Female albino rats of the Wistar strain of different ages namely 3, 12, and 24 months (n = 8 for each group) were used for all the experiments. Animals were maintained in the animal house facility of Jawaharlal Nehru University (JNU), New Delhi, India, at a constant temperature of 25°C, humidity of 55% at 8:00 to 20:00 h light, and 20:00 to 8:00 h dark cycle. The animals were fed standard chow (Hindustan Lever Ltd., India) and given tap water ad libitum until treatment or time of sacrifice. All the animal procedures were approved by the Institutional Animal Ethical Committee (IAEC) of Jawaharlal Nehru University, New Delhi, India

2.2. Hormone Administration

The aged rats (12 and 24 months old) (n = 8 for each group) were given subcutaneous injection of 17-β-estradiol (0.1 μg/g body weight) daily for one month. E2 was dissolved in propylene glycol in appropriate concentrations [6, 29]. Control animals received an equal volume of vehicle. There was no treatment on the day of the sacrifice. After 30 days of hormone treatment, experimental animals of all the groups were sacrificed and livers were isolated for further study.

2.3. Preparation of Homogenates and Subcellular Fractions

Animals were sacrificed by cervical dislocation. Livers were rapidly excised and washed with chilled normal saline. The homogenates and subcellular fractions were prepared as described earlier; the pellet obtained at 12,000 g containing mitochondria and the supernatant fractions were used for enzyme assays [6, 30]. The pellet was used for determining Na+K+ ATPase and Ca2+ ATPase activities and membrane fluidity. Whole homogenates were used for measurement of lipofuscin and lipid peroxidation. Supernatant fraction was used for estimation of GST and SOD activities.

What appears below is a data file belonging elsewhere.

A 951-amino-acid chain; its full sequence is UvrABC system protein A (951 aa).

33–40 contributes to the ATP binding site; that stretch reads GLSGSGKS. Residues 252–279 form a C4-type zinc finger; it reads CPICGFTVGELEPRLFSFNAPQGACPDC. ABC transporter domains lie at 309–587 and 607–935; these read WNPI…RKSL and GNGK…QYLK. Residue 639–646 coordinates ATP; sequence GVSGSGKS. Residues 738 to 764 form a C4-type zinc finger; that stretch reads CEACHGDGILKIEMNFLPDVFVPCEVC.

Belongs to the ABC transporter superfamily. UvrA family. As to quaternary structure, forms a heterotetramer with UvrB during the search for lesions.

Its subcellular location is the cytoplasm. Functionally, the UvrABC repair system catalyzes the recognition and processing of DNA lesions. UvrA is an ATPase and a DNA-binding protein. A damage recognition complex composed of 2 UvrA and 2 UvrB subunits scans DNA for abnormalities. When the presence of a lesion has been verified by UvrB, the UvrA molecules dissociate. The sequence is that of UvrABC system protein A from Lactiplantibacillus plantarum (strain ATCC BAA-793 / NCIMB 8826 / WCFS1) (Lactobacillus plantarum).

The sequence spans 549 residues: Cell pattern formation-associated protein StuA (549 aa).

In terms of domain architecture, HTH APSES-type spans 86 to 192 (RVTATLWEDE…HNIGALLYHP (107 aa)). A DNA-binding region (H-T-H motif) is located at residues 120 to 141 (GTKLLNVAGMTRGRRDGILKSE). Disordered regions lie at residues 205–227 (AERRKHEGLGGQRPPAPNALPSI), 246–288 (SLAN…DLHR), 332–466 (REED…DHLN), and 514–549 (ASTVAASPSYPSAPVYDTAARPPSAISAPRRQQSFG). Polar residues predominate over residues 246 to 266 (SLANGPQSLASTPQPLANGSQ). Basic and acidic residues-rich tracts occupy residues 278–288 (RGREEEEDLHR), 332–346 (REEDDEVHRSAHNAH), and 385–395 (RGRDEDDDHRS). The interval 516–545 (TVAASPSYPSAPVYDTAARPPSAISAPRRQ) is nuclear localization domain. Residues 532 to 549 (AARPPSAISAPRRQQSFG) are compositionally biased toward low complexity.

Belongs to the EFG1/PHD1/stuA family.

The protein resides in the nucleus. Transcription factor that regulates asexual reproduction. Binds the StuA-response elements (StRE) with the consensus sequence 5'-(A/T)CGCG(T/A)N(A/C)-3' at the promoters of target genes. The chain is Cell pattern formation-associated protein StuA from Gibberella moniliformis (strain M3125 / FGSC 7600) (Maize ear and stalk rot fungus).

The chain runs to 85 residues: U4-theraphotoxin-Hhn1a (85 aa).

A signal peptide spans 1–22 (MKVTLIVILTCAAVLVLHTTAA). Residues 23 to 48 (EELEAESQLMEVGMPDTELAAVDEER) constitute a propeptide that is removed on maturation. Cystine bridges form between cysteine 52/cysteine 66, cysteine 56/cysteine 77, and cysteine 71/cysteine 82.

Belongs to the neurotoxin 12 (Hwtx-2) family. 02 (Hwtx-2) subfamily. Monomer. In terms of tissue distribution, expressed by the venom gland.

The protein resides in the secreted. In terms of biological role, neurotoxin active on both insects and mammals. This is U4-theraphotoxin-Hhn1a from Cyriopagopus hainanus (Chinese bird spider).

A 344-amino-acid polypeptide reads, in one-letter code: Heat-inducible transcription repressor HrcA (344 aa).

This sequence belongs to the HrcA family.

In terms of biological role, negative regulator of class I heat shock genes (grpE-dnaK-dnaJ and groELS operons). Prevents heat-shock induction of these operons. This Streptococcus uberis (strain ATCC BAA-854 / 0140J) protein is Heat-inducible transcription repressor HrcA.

2.4. Measurements of Enzymes

2.4.1. Assay of SOD (EC: 1.15.1.1)

The activity of SOD was determined by the method of S. Marklund and G. Marklund [31], using inhibition of pyrogallol autooxidation at Ph 8.0. The specific activity of SOD is expressed as units per mg protein per minute.

2.4.2. Assay of GST (EC: 2.5.1.1.8)

The specific activity of cytosolic GST was determined spectrophotometrically at 37°C as described by Gupta et al. [32]. The reaction mixture (1 mL) contained final concentration of 0.1 M phosphate buffer (pH 6.5), 1 mM CDNB in 95% ethanol, and 1 mM GSH and was incubated at 37°C for 5 min. The specific activity of GST is expressed in terms of micromoles of GSH-CDNB conjugate formed/min/mg protein.

2.4.3. Assay of Na+K+ ATPase (E.C: 3.6.1.37)